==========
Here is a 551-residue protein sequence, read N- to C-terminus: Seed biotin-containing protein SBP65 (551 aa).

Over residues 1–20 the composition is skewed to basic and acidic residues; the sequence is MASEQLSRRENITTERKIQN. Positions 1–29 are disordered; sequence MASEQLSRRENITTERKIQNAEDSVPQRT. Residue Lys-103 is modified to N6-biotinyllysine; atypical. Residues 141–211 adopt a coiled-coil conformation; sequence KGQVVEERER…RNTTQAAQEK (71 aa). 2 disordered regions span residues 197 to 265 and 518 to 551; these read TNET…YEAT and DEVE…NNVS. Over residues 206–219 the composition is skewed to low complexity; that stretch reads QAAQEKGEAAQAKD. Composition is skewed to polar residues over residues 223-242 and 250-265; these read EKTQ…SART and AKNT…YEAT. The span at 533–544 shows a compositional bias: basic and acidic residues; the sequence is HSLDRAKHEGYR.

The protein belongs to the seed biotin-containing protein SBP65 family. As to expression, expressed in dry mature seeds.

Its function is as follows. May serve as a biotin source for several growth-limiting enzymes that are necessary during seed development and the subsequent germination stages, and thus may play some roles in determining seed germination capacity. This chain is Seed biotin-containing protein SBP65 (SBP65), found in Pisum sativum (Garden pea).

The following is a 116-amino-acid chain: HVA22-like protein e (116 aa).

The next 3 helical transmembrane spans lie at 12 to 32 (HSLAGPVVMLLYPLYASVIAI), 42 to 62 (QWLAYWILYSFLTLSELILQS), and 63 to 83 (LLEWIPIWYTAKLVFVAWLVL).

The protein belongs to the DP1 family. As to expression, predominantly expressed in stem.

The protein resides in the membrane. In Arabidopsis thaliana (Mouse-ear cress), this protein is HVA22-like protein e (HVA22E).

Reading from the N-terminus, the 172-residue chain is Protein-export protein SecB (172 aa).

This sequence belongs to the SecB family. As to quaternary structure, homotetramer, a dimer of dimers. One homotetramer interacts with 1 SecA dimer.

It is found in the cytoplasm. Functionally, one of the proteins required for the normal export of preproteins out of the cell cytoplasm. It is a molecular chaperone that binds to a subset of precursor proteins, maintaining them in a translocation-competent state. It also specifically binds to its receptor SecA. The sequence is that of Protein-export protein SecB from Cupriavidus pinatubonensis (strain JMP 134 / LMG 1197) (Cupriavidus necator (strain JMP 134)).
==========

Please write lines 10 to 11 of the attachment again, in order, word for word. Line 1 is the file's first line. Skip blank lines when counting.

This sequence belongs to the SecB family. As to quaternary structure, homotetramer, a dimer of dimers. One homotetramer interacts with 1 SecA dimer.

It is found in the cytoplasm. Functionally, one of the proteins required for the normal export of preproteins out of the cell cytoplasm. It is a molecular chaperone that binds to a subset of precursor proteins, maintaining them in a translocation-competent state. It also specifically binds to its receptor SecA. The sequence is that of Protein-export protein SecB from Cupriavidus pinatubonensis (strain JMP 134 / LMG 1197) (Cupriavidus necator (strain JMP 134)).